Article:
storefront-churches

All About the Storefront (Part 1)

So, I decided to spend a rainy Tuesday driving around Durham taking pictures of storefront churches in my local area (I will post these pictures later). My wife (a health educator and researcher) went along with me and took notes on the locations (bless her heart).

The reason? Well, I believe that storefront churches are to the kingdom of God what small businesses are to the economy: if you want to see the principles of either system truly at work, then go to the smaller end of the spectrum.

Now, I have done a lot of reading about the perception of the storefront church, and there are appears two “opinions”. Either they are viewed as a guardian of the poor and down-trodden as they offer much needed services to the community. The other opinion is that they are a menace to revitalization of downtown areas (here one: http://rhodeislandavene.com/2011/08/11/proper-redevelopment-takes-you-to-demand-it/)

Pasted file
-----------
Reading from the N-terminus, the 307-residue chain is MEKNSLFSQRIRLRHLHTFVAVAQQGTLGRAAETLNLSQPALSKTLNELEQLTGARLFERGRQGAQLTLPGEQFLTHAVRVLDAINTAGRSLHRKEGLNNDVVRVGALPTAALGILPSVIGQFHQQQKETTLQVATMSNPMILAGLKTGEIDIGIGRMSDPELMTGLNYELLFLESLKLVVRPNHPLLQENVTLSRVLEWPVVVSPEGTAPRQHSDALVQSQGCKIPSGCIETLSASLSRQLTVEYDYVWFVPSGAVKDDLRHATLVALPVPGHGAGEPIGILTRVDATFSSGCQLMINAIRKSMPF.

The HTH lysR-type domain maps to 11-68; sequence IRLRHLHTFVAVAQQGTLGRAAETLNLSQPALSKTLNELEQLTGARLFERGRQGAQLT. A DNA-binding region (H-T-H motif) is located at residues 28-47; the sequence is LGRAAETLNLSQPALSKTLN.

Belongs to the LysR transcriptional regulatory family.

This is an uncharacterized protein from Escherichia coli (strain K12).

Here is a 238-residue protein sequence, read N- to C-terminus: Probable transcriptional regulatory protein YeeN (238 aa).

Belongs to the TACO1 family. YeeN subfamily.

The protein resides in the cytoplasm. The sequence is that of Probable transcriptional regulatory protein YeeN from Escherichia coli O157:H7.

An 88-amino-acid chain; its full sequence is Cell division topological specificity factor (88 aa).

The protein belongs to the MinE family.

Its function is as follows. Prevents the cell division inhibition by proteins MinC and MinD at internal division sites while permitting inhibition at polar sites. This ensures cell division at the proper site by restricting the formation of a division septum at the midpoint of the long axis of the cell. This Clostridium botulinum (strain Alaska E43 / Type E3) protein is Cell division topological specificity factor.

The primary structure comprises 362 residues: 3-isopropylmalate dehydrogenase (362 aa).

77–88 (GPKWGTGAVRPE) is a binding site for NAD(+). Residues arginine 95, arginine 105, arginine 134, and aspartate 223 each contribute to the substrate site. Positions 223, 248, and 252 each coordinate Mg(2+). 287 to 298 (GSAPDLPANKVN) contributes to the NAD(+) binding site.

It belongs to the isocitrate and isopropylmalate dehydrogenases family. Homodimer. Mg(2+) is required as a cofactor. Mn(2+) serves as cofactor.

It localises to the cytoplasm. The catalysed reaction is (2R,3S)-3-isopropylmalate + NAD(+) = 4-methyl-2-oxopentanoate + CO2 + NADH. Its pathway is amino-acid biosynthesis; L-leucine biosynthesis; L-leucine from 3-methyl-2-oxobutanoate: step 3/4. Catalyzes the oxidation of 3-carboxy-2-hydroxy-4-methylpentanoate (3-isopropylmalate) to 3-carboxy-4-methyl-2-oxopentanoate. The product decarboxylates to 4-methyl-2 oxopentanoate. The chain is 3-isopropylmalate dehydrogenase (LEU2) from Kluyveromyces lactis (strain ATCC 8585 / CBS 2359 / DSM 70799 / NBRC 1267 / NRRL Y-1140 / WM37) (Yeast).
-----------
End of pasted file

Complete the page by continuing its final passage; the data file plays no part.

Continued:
I personally could care less about whether a town is complaining about a church moving in an abandoned storefront and re-purposing it for God’s work. More than likely there are some developers hoping to cash in cheap property that are ticked off that something other than a check-cashing store, liquor store or pawn shop is operating in the neighborhood.

At the same time, I would love to see these ministries have access to ministry and leadership development services that until now have only been available to larger, established churches. Proper use of these services would, in my opinion, give these churches the support needed to realize their ministerial goals and continue to provide much-needed services to their local neighborhoods.

My plan is to spend the next year studying up-close storefront churches in my local area and offering my assistance to any and all that are looking to honor God’s call and spread His word of salvation to the surrounding community. Pray for me; this should be very interesting.